Kabul by M. E. Hirsch (Atheneum: $19.95)
Even after six years of Soviet occupation, Kabul, capital of Afghanistan, is still hardly a household word. But fiction can often make remote realities more immediate, and M. E. Hirsch's novel is a heartfelt and commendable attempt to personalize and make sense of the Machiavellian intrigues leading up to the 1979 Soviet invasion of Afghanistan.
Hirsch engrosses the reader and dramatizes political machinations by telling the story of a prominent fictional Afghan family, the Anwaris. Omar Anwari is an incorruptible member of the king's cabinet, respected even by the opposition. He is, however, busy and distant, and his American wife, Catherine, referees the sibling rivalry of their three children.
Mangal, the proud, arrogant, but ultimately honorable, elder son, is a dissident with his own political ambitions; Saira, the confused 20-year-old daughter, is fresh from Radcliffe and a disastrous affair with Jeffrey, a leftist student leader; Tor, the younger son, is, at 18, incorrigibly self-centered and headstrong, and jealous of Mangal. Tor's affair with Karima, the family servants' daughter, has just been discovered, but he will never be allowed to marry her.
In 1973, on the day of Mangal's wedding to women's rights crusader Roshana, the Anwari family is torn apart by personal crises even as the country is about to be ripped by the first of many political crises. Omar announces that he is resigning from his cabinet post over an issue involving his honor. Mangal, who with Roshana has been publishing a clandestine opposition newspaper, is asked by Daoud Khan, King Zaher's cousin, to join a coup against the king. Tor gets drunk on cognac he finds in Saira's luggage, reads her "Dear Jane" letter from Jeffrey, and revenges himself on the entire family by revealing her secret, a shame that prevents her from marrying her Afghan sweetheart.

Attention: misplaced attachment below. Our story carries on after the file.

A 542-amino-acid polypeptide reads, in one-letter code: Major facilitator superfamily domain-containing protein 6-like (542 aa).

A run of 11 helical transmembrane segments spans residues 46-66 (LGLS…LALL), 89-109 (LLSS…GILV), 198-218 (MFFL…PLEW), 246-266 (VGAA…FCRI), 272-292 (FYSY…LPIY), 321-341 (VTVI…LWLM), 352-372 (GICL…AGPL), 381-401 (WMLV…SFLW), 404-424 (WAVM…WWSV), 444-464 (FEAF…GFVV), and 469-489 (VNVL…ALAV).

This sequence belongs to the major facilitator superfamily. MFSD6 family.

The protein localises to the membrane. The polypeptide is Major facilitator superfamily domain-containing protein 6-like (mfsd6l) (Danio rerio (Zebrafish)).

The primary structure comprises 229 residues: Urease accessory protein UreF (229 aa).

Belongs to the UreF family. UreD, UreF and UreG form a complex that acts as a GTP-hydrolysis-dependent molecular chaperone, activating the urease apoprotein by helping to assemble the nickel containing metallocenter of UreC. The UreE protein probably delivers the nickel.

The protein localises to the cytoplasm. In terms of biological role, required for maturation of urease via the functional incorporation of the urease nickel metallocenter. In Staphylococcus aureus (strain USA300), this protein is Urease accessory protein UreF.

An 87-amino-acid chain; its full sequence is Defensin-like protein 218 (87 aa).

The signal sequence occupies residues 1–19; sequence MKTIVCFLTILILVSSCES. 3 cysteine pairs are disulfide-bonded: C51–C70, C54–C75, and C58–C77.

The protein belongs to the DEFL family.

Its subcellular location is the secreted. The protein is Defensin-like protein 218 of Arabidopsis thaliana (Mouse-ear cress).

Up to this point, none of the characters are particularly sympathetic. Mangal, however, soon shows his compassionate side when he and Roshana, alone aware there will be a coup, insist that Saira go to New York immediately. Saira misunderstands and feels rejected. Caught between traditional morality and the American impulse to freedom, she becomes so self-pitying and angry at her family that by the time she unwittingly betrays her brother to her Soviet lover, one wishes she would think of the consequences of her actions.
Tor, who is sent to Moscow University as a punishment, becomes a notorious and cynical black marketeer. He is irredeemably obnoxious until his liaison with Elizabeth, a British student, turns into love. He helps her smuggle dissident manuscripts out of the Soviet Union, an act of love and courage that foreshadows a task he alone can perform when he returns to Afghanistan.
Hirsch's interestingly flawed Afghans are believable as characters, but not as Afghans. Their dialogue is pure colloquial American, which, ironically, may make them more accessible to the general reader, though the three children read like spoiled, psychologically tormented yuppies rather than Afghans with a passion for freedom and a sense of poetry.
One of the book's strengths is Hirsch's excellent research. She skillfully and subtly weaves the politics of prewar Afghanistan into her narrative, held together by the thread of the Anwari family's intimate involvement in their country's destiny. Various characters accurately present many points of view, from Islamic fundamentalism to Afghan nationalism to the tilt toward socialism of many educated women fighting for rights. The last is extremely well-portrayed by Roshana, the strongest, warmest and most truly Afghan of all the characters.
"Kabul's" plot is tightly woven, but some elements strain credulity. Strings of coincidence are weak, and the ending, which is hasty, contrived, and overoptimistic, begins to unravel. But perhaps this is an accurate reflection of today's Afghanistan, torn by dissension, confusion and misplaced good intentions.